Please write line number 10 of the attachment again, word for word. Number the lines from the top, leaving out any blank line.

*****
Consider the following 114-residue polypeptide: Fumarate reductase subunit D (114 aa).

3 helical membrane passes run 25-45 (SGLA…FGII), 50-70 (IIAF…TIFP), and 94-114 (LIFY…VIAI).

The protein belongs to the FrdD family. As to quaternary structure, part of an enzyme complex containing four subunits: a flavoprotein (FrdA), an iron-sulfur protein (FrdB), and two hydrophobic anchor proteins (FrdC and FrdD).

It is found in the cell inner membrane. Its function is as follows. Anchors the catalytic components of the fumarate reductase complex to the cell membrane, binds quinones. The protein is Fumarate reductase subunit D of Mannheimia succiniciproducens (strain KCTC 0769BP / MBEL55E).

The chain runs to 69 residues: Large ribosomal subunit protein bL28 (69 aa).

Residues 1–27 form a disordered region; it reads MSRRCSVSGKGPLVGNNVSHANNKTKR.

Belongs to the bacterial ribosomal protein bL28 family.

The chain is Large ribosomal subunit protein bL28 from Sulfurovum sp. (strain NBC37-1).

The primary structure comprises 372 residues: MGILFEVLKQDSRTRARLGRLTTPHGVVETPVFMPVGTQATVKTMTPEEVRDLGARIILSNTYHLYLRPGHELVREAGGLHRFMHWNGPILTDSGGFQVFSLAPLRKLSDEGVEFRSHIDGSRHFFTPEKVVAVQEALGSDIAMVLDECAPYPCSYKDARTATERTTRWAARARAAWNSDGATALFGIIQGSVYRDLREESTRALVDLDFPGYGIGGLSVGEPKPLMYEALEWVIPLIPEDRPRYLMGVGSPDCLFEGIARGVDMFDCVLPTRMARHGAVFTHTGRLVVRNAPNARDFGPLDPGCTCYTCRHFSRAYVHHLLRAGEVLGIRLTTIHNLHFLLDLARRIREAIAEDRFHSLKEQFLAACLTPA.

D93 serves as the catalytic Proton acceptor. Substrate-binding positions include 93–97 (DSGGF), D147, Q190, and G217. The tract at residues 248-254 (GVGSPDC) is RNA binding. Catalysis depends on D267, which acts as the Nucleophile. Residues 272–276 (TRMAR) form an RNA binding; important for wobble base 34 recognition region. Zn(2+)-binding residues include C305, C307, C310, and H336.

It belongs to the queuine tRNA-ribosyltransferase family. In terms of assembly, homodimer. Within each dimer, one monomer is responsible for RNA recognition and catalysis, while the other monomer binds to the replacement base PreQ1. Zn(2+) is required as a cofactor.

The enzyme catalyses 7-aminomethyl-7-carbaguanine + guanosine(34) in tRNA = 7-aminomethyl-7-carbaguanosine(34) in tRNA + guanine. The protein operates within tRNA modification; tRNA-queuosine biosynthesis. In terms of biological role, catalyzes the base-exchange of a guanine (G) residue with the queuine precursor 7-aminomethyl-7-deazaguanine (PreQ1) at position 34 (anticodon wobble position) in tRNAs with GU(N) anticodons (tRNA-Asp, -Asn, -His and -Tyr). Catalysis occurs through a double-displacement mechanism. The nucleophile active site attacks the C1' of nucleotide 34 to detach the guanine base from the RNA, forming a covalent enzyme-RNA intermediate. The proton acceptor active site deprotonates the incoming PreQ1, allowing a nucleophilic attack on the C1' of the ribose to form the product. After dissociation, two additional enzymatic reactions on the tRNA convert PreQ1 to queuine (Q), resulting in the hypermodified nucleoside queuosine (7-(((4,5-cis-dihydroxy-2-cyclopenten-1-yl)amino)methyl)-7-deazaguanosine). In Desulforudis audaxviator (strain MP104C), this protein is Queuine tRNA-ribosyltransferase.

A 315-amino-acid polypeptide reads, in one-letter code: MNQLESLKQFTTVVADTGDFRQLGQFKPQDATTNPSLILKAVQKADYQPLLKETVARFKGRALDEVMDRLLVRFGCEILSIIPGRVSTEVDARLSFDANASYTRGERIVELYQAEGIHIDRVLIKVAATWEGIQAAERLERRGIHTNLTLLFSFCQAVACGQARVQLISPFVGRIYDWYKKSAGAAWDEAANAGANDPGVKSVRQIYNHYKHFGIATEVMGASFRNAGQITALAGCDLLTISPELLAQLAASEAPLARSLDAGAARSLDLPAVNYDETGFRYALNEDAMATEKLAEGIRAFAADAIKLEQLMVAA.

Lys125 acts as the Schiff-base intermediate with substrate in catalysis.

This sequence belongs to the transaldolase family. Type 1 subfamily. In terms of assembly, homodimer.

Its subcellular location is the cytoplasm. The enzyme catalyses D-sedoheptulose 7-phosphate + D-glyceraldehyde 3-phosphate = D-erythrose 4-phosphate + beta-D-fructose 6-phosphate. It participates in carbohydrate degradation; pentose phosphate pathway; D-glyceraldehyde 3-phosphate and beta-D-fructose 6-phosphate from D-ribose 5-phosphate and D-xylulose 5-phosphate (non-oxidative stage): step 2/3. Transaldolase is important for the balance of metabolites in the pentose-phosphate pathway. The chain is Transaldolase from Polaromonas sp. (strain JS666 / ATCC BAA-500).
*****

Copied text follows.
D93 serves as the catalytic Proton acceptor. Substrate-binding positions include 93–97 (DSGGF), D147, Q190, and G217. The tract at residues 248-254 (GVGSPDC) is RNA binding. Catalysis depends on D267, which acts as the Nucleophile. Residues 272–276 (TRMAR) form an RNA binding; important for wobble base 34 recognition region. Zn(2+)-binding residues include C305, C307, C310, and H336.